Project models regional weather systems

Professors and students in the ECU Department of Geography, Planning and Environment are taking an in-depth look at weather patterns in the southeastern United States, thanks to a $450,000 grant from the National Science Foundation.

There are two main types of rainfall in the region – widespread rain from large systems such as fronts and tropical storms, and localized rain from isolated thunderstorms, said Rosana Ferreira, ECU associate professor of atmospheric science.

“When you just look at precipitation without splitting it into these two components, it looks like it’s just flat year-round,” she said. “What we’ve found in our previous research is that buried in there is a ramping up of the thunderstorm season in the summertime, and then ramping back down, much like what you see in a monsoon climate.”

During the next three years, Ferreira and Tom Rickenbach, associate professor of atmospheric science, will be studying the springtime transition between those two dominant patterns in an effort to better understand and predict long-term regional precipitation.

“What we’re trying to understand is how the meteorological conditions, like the wind patterns and the amount of energy from heating of the atmosphere, are changing in the springtime as we ramp up toward the turning on of this afternoon thunderstorm regime,” Rickenbach said. “And we want to pinpoint the timing of that.”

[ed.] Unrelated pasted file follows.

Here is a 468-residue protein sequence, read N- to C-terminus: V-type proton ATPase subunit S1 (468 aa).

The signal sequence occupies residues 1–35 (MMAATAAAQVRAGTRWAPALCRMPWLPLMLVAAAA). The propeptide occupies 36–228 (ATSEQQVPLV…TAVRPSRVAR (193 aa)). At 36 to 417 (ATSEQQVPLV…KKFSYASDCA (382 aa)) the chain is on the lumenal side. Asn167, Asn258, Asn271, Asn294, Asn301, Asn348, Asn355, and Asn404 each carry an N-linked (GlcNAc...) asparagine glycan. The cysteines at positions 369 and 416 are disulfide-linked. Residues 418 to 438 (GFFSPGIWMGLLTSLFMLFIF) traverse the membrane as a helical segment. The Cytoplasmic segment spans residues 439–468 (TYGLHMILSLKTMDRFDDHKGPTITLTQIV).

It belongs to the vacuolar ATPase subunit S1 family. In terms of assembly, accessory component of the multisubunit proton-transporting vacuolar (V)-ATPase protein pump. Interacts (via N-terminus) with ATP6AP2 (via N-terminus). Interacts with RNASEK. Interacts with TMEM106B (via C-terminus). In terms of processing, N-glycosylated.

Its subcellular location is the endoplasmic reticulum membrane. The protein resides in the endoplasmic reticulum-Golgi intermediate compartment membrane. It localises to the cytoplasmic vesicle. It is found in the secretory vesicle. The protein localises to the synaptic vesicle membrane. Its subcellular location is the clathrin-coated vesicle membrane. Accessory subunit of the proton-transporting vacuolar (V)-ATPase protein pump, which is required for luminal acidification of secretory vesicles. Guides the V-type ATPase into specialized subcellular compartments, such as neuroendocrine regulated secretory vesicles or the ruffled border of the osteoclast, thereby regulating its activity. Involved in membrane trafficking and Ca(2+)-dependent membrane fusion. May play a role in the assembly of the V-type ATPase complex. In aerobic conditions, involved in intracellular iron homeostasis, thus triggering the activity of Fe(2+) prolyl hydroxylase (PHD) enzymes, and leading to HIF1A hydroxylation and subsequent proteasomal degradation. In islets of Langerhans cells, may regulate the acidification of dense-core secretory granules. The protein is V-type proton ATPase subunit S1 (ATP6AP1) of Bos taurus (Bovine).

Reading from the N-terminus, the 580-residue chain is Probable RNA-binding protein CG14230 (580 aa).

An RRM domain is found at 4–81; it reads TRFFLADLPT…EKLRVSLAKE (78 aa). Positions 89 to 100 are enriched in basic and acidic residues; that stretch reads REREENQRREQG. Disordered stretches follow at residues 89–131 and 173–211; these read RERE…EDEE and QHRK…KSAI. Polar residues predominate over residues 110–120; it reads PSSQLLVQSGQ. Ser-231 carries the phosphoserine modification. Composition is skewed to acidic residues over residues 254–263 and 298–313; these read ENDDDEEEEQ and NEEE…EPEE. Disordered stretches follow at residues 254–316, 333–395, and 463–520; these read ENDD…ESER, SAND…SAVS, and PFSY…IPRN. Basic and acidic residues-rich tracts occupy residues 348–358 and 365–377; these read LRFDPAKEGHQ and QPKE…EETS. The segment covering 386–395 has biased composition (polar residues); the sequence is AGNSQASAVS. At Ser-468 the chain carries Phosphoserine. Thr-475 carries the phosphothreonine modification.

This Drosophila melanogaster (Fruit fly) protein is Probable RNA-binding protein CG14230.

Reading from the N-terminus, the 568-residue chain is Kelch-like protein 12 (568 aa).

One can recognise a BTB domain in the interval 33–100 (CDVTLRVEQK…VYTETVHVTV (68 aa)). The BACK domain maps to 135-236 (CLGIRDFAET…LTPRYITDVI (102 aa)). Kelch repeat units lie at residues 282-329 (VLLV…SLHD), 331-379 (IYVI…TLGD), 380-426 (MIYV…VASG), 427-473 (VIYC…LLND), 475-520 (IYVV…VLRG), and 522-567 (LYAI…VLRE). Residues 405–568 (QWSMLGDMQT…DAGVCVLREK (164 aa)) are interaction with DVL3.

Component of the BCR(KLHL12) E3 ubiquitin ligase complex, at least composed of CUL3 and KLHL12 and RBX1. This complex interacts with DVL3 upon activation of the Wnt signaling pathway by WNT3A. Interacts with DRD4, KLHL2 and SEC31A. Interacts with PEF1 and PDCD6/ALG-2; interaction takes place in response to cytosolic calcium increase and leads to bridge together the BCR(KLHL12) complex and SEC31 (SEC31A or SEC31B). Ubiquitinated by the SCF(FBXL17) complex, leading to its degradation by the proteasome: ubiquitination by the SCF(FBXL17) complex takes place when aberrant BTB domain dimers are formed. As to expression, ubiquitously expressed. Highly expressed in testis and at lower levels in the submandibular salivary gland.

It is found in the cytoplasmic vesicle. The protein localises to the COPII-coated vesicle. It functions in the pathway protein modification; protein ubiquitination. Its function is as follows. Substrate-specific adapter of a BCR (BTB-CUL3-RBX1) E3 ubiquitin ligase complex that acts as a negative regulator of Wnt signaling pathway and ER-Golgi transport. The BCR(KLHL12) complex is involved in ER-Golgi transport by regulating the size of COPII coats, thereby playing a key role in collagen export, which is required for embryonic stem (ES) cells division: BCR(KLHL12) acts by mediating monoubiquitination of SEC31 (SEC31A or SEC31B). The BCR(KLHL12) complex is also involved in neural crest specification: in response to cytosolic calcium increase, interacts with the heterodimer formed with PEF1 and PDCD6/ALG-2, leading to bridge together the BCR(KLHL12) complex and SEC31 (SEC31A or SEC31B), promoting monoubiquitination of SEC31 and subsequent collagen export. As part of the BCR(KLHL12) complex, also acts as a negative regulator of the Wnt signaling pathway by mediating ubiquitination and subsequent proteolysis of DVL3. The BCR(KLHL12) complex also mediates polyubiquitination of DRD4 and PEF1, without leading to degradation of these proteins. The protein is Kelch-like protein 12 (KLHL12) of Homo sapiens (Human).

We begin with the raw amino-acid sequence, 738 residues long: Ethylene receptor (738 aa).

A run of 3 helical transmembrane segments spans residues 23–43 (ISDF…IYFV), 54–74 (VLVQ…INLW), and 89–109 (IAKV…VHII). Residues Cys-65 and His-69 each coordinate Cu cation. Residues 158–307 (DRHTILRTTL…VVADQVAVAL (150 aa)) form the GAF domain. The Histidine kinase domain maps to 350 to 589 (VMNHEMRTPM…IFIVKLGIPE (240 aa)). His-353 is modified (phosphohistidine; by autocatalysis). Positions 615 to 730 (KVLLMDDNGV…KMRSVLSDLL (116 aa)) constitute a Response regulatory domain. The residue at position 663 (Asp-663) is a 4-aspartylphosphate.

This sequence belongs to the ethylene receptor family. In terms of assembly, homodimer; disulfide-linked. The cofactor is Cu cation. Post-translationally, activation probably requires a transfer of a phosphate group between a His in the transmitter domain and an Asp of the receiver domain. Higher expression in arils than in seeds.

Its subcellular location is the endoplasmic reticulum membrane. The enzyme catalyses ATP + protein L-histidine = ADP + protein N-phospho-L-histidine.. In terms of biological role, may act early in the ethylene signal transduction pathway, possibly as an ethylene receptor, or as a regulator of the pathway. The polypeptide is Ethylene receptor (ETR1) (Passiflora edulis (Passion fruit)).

The hypothesis is that the transition happens quickly, over perhaps a couple of weeks in late May and early June, as the jet stream shifts north and the North Atlantic subtropical high begins to feed warm, moist air into the southeastern states. The study will use a detailed radar dataset from the National Centers of Environmental Information, a repository of climate data.

The data will be averaged into five-day periods to determine when the transition occurs each year.

“And then we’ll find out what happened meteorologically just before that onset occurred and what happens afterward,” Ferreira said.

Several graduate and undergraduate students will participate in the project, helping with the tracking of weather systems, modeling and analyzing data.